Seventy-one years ago this month, Mary Ballard was a nurse aboard one of the first flights transporting veterans who had been wounded on D-day back to the United States.
Many of them, she said, were amputees.
Besides medicine, "all I had to give them on that long flight was a little bit of water," she recalled. "They didn't get a bit of food. Those were before the days of pressurized cabins."
Ballard, 95, of Lexington, threw out the first pitch as part of Military Appreciation Night at Saturday night's Lexington Legends game.
Dressed in a pink skirt and Nike tennis shoes, Ballard crossed the field to give the ball a solid overhand toss.
"I hope it was all right," she later said of the experience.
She had gotten a few pointers ahead of time from Rick Pounds, a trainer whose wife, Nancy, provides physical therapy for Ballard to help her stay in shape.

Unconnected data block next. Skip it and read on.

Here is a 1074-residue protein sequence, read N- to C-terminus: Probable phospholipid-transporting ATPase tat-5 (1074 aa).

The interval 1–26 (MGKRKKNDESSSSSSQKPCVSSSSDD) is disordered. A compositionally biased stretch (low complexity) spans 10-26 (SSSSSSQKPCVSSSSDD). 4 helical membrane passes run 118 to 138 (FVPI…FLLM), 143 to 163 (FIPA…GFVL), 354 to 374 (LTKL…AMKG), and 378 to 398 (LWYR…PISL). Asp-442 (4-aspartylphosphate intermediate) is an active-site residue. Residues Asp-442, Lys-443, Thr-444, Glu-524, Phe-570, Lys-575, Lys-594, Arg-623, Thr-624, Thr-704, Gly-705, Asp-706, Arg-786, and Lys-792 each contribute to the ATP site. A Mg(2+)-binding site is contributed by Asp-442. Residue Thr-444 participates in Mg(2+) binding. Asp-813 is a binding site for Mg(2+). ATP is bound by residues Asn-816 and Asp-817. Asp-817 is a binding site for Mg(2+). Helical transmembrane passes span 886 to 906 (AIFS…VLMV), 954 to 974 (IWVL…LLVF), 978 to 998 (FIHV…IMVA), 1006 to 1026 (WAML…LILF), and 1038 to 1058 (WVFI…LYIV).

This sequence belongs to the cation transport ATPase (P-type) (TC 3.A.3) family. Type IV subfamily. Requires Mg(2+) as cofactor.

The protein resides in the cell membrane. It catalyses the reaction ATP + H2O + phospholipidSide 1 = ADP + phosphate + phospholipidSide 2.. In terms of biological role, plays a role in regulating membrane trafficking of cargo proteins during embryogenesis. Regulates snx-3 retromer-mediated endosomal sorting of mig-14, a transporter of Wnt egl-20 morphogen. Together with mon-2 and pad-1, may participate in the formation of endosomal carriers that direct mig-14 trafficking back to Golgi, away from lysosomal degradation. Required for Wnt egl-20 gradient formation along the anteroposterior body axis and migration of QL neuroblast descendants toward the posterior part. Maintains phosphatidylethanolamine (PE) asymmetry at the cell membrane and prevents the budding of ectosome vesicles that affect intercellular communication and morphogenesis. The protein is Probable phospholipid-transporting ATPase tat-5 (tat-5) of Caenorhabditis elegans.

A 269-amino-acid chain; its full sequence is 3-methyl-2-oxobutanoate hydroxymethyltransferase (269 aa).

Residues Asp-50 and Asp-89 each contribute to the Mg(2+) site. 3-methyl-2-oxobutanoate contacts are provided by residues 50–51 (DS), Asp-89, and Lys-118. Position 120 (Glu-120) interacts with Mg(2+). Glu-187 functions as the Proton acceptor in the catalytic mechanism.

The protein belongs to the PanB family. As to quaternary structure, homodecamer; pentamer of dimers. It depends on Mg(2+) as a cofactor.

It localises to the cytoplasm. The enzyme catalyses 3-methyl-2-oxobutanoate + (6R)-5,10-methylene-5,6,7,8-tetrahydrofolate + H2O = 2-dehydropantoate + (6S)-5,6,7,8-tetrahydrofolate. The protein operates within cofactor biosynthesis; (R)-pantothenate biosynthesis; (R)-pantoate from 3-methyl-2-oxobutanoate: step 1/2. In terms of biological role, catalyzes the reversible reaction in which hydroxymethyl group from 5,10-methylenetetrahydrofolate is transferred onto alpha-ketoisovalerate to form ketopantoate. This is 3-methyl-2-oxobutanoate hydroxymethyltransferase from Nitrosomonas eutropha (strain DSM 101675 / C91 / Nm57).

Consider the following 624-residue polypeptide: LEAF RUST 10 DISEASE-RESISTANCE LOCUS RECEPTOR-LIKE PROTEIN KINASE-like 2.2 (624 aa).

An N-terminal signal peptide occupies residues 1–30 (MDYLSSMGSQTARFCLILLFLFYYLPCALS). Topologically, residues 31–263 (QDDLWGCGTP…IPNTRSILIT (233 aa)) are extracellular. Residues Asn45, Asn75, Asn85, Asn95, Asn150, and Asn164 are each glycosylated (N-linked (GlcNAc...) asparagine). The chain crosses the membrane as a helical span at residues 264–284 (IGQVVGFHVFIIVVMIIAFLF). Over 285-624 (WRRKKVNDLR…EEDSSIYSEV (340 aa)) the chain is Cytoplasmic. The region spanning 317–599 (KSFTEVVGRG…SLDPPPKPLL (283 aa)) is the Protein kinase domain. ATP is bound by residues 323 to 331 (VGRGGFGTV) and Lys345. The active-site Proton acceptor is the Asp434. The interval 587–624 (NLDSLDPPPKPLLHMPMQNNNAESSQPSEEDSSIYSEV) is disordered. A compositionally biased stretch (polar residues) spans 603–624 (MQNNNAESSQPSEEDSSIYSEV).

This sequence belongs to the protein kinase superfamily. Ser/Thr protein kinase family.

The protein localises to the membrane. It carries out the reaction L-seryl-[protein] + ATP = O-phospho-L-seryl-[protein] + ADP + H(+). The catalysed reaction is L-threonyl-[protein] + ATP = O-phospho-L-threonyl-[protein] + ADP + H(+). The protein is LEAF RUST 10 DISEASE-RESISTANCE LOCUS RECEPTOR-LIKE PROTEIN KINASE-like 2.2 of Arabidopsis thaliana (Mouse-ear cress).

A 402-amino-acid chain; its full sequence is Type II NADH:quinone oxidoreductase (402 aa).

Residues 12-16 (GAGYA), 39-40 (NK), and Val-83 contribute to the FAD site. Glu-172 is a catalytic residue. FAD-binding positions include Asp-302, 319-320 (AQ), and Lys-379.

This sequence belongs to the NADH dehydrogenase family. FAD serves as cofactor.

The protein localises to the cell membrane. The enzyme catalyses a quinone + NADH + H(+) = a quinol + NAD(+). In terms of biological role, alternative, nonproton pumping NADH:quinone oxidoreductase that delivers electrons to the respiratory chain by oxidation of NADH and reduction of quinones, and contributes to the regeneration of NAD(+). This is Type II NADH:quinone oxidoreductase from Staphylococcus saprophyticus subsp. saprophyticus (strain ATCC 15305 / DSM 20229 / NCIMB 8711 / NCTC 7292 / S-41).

She lives independently and walks a mile a few times a week.
"She's a tough little lady," Nancy Pounds said. "You don't get to be 95 years old without having some kind of resolve."
Ballard's family said it was the first time she had been publicly honored for her service.
The World War II veteran enlisted in the Army Air Corps in 1942 and served until 1948, when she married an Army doctor, Joseph A. Ballard.
On Saturday, she was trailed by an entourage of children, grandchildren and other relatives wearing yellow hatbands with "MomMom" — her grandchildren's name for her — written on them.
Ballard said she wasn't big on ceremonies, but she was proud to have been asked.
She was a celebrity among fans at the game. Many people simply wanted to clasp her hand and thank her for her service.
One woman asked Ballard if she was overwhelmed by all the activity.
Ballard didn't miss a beat: "I have eight children," she replied.